This is not ‘just another’ GDPR article – we promise! Now that the dust is settling after the deadline for GDPR compliance, we’ve spent some time taking stock of the typical issues we’ve had to confront in negotiating data protection terms in light of the new regulations. This article highlights some of the issues we see coming up time and again for customers of services and offers some suggestions for dealing with them based on what we have seen work in negotiations over the course of the last year. 

1. Unapproved Use of Sub-processors 

Under Article 28(2) of the GDPR, a data processor shall not engage another processor without the prior specific or general written authorisation of the controller. Although a general authorisation could be interpreted to mean that the processor does not need to share a list of its sub-processors at the outset, the controller should still be provided with notice of, and an opportunity to object to, any additional or replacement sub-processors. Preferably, a customer would instead push to include a list of the possible sub-processors that will be used for the services. This list should be included as an appendix to the overarching contract. Then, if any changes to this list are made, the processor must inform the controller before that new sub-processor is engaged to process a customer’s personal data. Although this may be argued to present practical difficulties, we have seen some large suppliers willing to agree to this. 

Suppliers, acting as processors, often insist on general consent to engage sub-processors in the course of performing the services. Where general consent is given, the data processor is obliged to inform the controller of any intended changes to sub-processors under Article 28(2). This gives the controller the opportunity to object to the changes. The parties are then expected to resolve the issue – for example using another sub-processor or, if the supplier insists on the ability to use that sub-processor, permitting the controller to terminate the contract. Often the data processor will include a provision that allows it to continue to use the sub-processor, which is the subject of the objection, until the parties find a way to deal with the controller’s objection. This clearly undermines the intention of GDPR to give the customer control over how its data is processed and by whom. It also conflicts with the general principle of a data processor being required to act on a data controller’s instruction.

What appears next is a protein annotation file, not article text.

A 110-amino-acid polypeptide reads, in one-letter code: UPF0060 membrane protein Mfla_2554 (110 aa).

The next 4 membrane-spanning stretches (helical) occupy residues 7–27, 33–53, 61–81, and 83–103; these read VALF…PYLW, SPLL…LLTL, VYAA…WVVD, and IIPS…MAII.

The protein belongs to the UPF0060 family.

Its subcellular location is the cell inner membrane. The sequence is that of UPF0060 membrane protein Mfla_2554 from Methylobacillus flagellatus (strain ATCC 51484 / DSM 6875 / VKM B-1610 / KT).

If a customer does object to the use of a particular sub-processor, and the parties cannot find a suitable workaround, we suggest that the customer should have the right to terminate the agreement in question and be entitled to a refund of any fees or charges paid upfront for the period after the effective date of termination. A supplier would generally push to limit any termination right to only the affected service. However, this is often an issue for customers as the whole of the service could be affected if the affected service is an integral piece of the overall service offering. For this reason, the decision as to whether the agreement is terminated in whole or in part should sit with the customer.

2. Notification of data breach

Under Article 33(1) of the GDPR, a controller must notify the supervisory authority of a personal data breach within 72 hours of becoming aware of the breach. There is a notable tension with this provision and Article 33(2) which requires the processor to notify a controller of a personal data breach without undue delay. Arguably, where the personal data breach emanates from activities undertaken by the processor, the 72-hour time period imposed on the controller would only run from the time when it is notified by the processor. However, we suggest that it would be prudent for the customer (as controller) to specify in the contract the time period for the processor to notify the customer of the breach e.g. 24 or 48 hours. This would then allow the breach to be actioned and notified to the supervisory authority as expeditiously as possible.